Oregon housing growth high
Rate ninth in nation, but may be slowing
Wire and staff reports
PORTLAND Oregon is among the nation's leaders in housing growth,but a state economist expects the trend to slow over the next few years.
Oregon ranks ninth in the nation in housing unit growth from 1990 to1996, according to a U.S. Census Bureau report released Monday.
There are 1.34 million homes and apartments in the state, an increaseof 12.4 percent over the six-year span, the report said.
The number of homes in Jackson County grew by 14.9 percent during thatperiod, based on the number of building permits issued. Including multi-familyunits and manufactured housing, 9,019 residences were added in the six years,bringing the total to 69,395.
Year by year, the rate of growth peaked in 1994 at 3.3 percent, or 2,136units. Multi-family building peaked that year at 606 units.
But Jackson County residential building declined in both 1995 and 1996.It dropped to 1,317 units last year, when just 119 multi-family units wereadded. The total was a 2 percent gain from the year before.
Multi-family construction has been cyclical, according to the March editionof Labor Trends, released by the Medford office of the OregonEmployment Department. Retirement-related units have been a big part ofrecent development and will be a factor in the future, it noted.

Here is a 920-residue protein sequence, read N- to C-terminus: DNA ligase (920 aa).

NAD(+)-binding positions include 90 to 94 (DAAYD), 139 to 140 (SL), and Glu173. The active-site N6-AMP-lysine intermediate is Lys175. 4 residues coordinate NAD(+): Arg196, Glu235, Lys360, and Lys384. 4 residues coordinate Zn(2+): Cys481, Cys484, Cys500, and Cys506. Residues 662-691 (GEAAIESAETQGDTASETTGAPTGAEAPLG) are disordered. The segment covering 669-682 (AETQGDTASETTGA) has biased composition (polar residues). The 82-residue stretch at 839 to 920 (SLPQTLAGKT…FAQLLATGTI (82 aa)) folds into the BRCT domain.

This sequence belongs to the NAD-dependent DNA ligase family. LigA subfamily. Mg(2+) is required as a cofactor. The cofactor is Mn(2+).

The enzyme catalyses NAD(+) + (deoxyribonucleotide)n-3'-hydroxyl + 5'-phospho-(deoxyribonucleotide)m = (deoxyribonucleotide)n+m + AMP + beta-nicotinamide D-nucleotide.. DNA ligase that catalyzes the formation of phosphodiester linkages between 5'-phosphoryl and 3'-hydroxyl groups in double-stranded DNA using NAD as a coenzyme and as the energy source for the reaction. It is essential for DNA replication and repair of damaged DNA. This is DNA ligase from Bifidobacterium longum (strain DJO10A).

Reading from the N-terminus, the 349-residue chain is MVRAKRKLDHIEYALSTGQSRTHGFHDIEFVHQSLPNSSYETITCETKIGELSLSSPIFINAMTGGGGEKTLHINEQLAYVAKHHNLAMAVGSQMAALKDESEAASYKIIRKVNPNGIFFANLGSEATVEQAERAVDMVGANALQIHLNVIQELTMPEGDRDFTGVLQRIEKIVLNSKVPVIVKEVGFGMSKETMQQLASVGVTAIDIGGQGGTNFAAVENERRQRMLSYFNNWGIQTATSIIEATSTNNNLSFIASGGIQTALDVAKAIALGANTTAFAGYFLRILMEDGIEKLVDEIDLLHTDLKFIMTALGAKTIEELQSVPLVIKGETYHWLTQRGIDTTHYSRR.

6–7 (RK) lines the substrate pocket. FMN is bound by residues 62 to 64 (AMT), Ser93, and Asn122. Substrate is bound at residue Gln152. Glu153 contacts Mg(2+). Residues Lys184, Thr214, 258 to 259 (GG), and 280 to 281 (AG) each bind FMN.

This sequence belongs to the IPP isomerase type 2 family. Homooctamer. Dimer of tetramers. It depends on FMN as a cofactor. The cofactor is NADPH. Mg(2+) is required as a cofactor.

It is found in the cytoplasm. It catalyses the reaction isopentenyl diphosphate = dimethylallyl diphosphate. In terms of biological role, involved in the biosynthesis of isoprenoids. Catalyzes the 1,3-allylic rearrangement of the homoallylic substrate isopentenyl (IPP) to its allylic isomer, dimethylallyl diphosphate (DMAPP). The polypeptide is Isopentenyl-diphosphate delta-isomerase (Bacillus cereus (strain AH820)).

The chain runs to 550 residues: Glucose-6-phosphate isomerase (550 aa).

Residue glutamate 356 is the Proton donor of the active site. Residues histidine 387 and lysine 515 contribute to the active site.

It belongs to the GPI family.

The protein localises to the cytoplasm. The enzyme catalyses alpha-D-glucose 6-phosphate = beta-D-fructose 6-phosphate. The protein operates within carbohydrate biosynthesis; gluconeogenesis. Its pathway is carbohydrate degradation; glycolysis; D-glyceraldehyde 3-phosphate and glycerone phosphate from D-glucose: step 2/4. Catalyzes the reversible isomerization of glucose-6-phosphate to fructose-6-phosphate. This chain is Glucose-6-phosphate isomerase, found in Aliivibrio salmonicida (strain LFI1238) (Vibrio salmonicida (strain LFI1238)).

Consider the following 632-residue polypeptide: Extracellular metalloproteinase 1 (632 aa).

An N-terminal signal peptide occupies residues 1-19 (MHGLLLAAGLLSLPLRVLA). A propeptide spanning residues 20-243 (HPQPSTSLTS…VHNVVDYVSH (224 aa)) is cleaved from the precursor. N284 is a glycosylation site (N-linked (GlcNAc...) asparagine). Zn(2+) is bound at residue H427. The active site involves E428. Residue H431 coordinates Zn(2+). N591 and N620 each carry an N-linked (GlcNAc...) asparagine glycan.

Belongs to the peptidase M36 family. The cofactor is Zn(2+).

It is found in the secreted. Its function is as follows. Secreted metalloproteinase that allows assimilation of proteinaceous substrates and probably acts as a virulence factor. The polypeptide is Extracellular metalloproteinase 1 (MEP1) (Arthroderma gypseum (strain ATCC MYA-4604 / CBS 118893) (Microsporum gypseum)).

Oregon trailed Nevada (31.9 percent), Idaho (15.5), Georgia (14.1), Utah(14.0), Arizona (13.9), North Carolina (13.4), Washington (13.0) and SouthCarolina (12.6) in growth.
While Oregon has been among the perennial leaders in housing growth aroundthe country for several years, the number of people moving into the stateis expected to gradually drop, said David Griffiths, senior economist withthe state Office of Economic Analysis.
We think population and migration may be slowing slightly,Griffiths said. With the resurgence of California and the price ofhousing in other states, we think that housing growth, while remaining relativelystrong, will probably be starting to drop off a little bit.
Statistics show that Californians, who flocked to high-paying high-techjobs in Oregon the past few years, are beginning to find jobs at home, Griffithssaid.
Housing starts in Oregon have been on the decline. In 1994, 19 percentmore new homes were built than the year before. But last year marked onlya 6.1 increase over 1995.